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Old 2015-09-03, 19:43   #45
jasonp
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Late last year the CWI NFS suite was released as LGPL-licensed open source; link in the first post above.

Note that there is no commitment of support for the code.
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Old 2015-09-05, 12:50   #46
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Quote:
Originally Posted by jasonp View Post
Late last year the CWI NFS suite was released as LGPL-licensed open source; link in the first post above.

Note that there is no commitment of support for the code.
Yes!!! Note that it was written for linux.

See the 'bad hair day" thread. I am trying to get the CWI post processing suite built and
compiled in a 64-bit windows environment. And having a major headache.

The code is written in C99. Visual Studio does not support many of the C99 extensions....
There is some assembler code. Written for gcc. VS requires MASM syntax...

etc. etc.
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Old 2015-09-05, 12:53   #47
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Quote:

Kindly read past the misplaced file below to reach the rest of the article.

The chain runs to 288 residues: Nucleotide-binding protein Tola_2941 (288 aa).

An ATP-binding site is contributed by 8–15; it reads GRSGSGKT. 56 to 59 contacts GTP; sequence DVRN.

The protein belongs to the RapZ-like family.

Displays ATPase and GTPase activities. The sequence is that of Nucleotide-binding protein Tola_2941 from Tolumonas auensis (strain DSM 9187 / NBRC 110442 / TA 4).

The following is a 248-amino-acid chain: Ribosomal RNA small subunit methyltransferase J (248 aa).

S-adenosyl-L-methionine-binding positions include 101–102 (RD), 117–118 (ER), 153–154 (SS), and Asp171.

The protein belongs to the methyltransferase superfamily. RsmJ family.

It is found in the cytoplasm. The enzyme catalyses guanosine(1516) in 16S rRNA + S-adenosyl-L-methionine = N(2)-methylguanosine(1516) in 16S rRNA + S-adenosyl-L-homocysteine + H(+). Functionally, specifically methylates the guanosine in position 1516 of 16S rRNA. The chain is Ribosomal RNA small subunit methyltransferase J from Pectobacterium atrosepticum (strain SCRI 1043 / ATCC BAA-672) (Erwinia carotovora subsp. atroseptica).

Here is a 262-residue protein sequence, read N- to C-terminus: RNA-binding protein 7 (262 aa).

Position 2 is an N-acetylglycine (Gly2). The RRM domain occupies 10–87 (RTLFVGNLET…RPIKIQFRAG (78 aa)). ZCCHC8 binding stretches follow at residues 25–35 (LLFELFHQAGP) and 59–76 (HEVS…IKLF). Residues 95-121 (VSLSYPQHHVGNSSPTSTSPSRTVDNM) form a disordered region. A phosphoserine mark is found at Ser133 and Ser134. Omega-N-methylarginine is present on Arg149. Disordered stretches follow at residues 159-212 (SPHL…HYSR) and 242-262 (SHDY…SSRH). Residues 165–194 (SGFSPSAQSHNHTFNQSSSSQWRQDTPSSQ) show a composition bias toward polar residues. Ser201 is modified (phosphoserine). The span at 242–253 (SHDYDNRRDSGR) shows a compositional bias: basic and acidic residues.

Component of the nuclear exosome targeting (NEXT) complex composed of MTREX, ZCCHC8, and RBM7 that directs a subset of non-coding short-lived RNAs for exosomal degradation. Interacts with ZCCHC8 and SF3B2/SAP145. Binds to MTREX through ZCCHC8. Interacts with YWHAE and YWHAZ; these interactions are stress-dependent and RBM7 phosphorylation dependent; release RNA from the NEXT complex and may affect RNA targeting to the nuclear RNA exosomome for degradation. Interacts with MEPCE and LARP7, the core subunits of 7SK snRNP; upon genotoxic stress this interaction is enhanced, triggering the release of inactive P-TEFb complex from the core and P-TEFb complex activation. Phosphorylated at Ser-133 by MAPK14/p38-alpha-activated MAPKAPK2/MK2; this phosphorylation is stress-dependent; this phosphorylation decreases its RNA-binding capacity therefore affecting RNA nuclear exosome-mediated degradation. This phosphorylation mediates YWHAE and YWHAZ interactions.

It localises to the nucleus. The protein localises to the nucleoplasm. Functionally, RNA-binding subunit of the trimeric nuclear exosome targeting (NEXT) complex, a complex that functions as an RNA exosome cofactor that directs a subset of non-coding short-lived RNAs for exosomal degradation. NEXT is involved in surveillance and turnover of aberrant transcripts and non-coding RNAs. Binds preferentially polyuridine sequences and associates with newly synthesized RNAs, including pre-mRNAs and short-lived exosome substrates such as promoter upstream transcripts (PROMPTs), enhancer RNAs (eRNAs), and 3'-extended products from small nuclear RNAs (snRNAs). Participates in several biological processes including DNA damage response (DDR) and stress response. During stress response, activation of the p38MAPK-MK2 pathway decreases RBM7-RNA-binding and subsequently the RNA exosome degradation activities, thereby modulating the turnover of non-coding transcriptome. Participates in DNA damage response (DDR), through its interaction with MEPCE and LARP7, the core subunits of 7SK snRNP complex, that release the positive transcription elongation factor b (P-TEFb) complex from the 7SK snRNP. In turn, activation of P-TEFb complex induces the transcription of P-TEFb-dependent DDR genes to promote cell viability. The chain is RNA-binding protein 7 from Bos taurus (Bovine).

Originally Posted by R.D. Silverman View Post
Yes!!! Note that it was written for linux.

See the 'bad hair day" thread. I am trying to get the CWI post processing suite built and
compiled in a 64-bit windows environment. And having a major headache.

The code is written in C99. Visual Studio does not support many of the C99 extensions....
There is some assembler code. Written for gcc. VS requires MASM syntax...

etc. etc.
BTW, I am willing to make the results of my efforts available in exchange for
advice that I might request as I run into problems during the conversion.
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Old 2015-09-05, 13:05   #48
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Quote:
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BTW, I am willing to make the results of my efforts available in exchange for
advice that I might request as I run into problems during the conversion.
Just to give some flavor: